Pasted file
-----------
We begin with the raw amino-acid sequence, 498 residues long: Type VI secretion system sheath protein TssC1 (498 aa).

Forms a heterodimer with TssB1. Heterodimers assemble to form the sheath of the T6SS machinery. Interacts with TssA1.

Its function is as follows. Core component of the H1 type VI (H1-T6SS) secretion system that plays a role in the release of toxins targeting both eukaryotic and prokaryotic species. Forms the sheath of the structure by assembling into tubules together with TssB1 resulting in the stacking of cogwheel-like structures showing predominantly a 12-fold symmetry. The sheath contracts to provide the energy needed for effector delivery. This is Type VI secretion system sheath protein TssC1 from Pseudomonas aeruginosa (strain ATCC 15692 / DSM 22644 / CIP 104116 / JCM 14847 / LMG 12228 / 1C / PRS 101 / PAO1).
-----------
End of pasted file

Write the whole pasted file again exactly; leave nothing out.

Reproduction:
We begin with the raw amino-acid sequence, 498 residues long: Type VI secretion system sheath protein TssC1 (498 aa).

Forms a heterodimer with TssB1. Heterodimers assemble to form the sheath of the T6SS machinery. Interacts with TssA1.

Its function is as follows. Core component of the H1 type VI (H1-T6SS) secretion system that plays a role in the release of toxins targeting both eukaryotic and prokaryotic species. Forms the sheath of the structure by assembling into tubules together with TssB1 resulting in the stacking of cogwheel-like structures showing predominantly a 12-fold symmetry. The sheath contracts to provide the energy needed for effector delivery. This is Type VI secretion system sheath protein TssC1 from Pseudomonas aeruginosa (strain ATCC 15692 / DSM 22644 / CIP 104116 / JCM 14847 / LMG 12228 / 1C / PRS 101 / PAO1).